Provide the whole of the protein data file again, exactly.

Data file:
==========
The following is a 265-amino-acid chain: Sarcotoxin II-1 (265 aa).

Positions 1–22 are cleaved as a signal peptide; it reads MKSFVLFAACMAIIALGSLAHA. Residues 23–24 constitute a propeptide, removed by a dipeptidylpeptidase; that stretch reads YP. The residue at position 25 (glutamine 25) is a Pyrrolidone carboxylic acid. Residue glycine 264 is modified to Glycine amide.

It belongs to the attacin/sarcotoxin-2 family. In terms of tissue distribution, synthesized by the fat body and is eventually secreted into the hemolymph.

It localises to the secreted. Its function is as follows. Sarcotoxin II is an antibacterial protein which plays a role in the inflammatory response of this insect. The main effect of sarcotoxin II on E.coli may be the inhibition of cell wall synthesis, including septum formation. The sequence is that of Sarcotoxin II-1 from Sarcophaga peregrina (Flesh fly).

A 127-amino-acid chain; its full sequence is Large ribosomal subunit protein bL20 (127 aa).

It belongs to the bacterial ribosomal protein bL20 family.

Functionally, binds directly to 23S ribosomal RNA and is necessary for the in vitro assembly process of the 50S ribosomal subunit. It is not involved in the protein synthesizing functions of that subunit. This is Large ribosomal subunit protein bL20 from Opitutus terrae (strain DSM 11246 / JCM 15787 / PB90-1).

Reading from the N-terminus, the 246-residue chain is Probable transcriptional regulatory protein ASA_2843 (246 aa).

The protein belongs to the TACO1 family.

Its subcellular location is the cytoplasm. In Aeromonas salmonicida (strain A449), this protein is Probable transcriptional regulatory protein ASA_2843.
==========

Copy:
The following is a 265-amino-acid chain: Sarcotoxin II-1 (265 aa).

Positions 1–22 are cleaved as a signal peptide; it reads MKSFVLFAACMAIIALGSLAHA. Residues 23–24 constitute a propeptide, removed by a dipeptidylpeptidase; that stretch reads YP. The residue at position 25 (glutamine 25) is a Pyrrolidone carboxylic acid. Residue glycine 264 is modified to Glycine amide.

It belongs to the attacin/sarcotoxin-2 family. In terms of tissue distribution, synthesized by the fat body and is eventually secreted into the hemolymph.

It localises to the secreted. Its function is as follows. Sarcotoxin II is an antibacterial protein which plays a role in the inflammatory response of this insect. The main effect of sarcotoxin II on E.coli may be the inhibition of cell wall synthesis, including septum formation. The sequence is that of Sarcotoxin II-1 from Sarcophaga peregrina (Flesh fly).

A 127-amino-acid chain; its full sequence is Large ribosomal subunit protein bL20 (127 aa).

It belongs to the bacterial ribosomal protein bL20 family.

Functionally, binds directly to 23S ribosomal RNA and is necessary for the in vitro assembly process of the 50S ribosomal subunit. It is not involved in the protein synthesizing functions of that subunit. This is Large ribosomal subunit protein bL20 from Opitutus terrae (strain DSM 11246 / JCM 15787 / PB90-1).

Reading from the N-terminus, the 246-residue chain is Probable transcriptional regulatory protein ASA_2843 (246 aa).

The protein belongs to the TACO1 family.

Its subcellular location is the cytoplasm. In Aeromonas salmonicida (strain A449), this protein is Probable transcriptional regulatory protein ASA_2843.